THE month of August is sacred in Zimbabwe. It is the month when the country collectively reflects, memorialises and celebrates the heroic acts of the sons and daughters of the soil who fought for the country’s independence from colonial bondage.
There are three artistic things that remind us of that period. These are: Pictures of the tomb of the unknown soldier and two songs — Xavier’s Tormented Souls and Zanla’s Nzira Dzamasoja. This article will reminisce on these three and what they mean to Zimbabweans.
There is something unsettling about the tomb of the unknown soldier. It is the iconic statue that graces the National Heroes Acre monument. This is an expansive piece of work that captures a lot about the liberation struggle and the miseries experienced during the colonial era.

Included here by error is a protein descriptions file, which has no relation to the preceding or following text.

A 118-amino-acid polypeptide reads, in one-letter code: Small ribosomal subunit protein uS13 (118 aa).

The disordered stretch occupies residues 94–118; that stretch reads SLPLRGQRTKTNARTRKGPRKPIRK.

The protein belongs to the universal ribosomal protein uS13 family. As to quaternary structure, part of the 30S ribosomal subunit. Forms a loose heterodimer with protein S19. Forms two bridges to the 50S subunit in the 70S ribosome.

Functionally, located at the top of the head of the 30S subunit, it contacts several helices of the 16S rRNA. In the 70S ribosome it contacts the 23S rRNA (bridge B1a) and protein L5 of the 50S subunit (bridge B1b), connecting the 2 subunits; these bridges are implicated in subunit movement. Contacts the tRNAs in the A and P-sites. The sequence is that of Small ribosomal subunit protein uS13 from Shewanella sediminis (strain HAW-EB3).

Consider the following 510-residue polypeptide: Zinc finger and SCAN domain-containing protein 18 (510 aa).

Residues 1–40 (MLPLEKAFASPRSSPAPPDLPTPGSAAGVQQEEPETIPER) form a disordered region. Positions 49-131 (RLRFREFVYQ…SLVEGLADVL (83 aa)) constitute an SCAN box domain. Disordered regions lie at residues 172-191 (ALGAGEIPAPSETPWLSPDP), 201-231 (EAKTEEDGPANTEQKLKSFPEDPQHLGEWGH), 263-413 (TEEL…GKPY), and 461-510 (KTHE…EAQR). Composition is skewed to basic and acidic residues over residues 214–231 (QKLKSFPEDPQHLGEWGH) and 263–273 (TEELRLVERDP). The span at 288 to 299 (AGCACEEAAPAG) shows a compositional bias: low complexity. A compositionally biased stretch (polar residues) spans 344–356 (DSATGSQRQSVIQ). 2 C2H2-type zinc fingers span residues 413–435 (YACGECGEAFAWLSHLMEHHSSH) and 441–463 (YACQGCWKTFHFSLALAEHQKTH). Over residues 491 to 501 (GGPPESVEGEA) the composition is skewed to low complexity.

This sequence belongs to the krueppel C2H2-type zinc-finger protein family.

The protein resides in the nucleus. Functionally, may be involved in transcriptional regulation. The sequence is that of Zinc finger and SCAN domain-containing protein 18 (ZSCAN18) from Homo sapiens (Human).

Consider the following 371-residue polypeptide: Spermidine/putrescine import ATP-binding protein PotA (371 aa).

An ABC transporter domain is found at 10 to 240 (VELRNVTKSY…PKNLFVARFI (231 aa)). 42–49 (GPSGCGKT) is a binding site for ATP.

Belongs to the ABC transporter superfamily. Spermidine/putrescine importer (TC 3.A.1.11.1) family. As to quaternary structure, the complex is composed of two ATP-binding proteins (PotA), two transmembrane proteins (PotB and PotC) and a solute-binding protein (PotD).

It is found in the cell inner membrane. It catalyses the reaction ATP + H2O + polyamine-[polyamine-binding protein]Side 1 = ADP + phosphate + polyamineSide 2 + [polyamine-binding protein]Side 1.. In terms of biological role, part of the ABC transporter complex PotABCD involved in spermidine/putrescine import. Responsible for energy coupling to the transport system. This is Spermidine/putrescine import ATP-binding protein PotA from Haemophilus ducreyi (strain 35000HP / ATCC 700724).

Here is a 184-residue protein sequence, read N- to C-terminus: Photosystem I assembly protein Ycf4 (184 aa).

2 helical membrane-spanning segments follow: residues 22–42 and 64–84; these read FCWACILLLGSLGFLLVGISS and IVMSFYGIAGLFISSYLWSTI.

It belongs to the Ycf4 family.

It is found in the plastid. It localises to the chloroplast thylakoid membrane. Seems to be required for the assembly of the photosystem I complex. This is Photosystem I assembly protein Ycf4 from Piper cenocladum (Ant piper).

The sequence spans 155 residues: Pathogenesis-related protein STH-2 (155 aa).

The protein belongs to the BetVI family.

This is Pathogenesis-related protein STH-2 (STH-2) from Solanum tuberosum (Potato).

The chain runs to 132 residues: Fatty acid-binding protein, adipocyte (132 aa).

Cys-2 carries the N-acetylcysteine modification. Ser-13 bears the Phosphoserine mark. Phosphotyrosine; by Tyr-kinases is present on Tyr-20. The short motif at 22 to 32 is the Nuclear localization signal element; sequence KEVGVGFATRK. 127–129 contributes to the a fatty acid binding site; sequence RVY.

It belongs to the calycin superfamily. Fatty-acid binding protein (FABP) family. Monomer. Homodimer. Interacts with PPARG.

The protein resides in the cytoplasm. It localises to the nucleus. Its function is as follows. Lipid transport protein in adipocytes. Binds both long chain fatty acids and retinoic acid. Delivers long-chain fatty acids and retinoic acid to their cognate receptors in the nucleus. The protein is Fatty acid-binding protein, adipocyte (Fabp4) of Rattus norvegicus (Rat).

In simple terms, it is a sum of the liberation and our collective aspirations as a people.
However, there is one unsettling thing about the statue. It depicts three unknown soldiers, two male combatants and a female. The ratio 2:1 may be true from many historical facts and accounts. The female combatant uncharacteristic of soldiers is wearing a long flowing skirt.
It is one subject of the statue that is not discussed openly. Was it a mistake or the enduring patriarchal system that wanted to diminish the women’s role in the country’s liberation struggle? How can a soldier fight wearing skirts?
Surprisingly, I have not encountered much criticism of the statue from female ex-combatants for the gross portrayal of their image during the crucial epoch of Zimbabwe’s history. Unfortunately, that “mistake” is cast in stone and no-one seems to care to have it rectified.
The second is the heart-rending Xavier’s song — Tormented Souls — that is synonymous with a hero’s death whenever one hears it on the radio.
This is a song that many Zimbabweans are not even aware of who sang it. I’m not suggesting that it be changed but it has to be popularised and the people get to know what it means.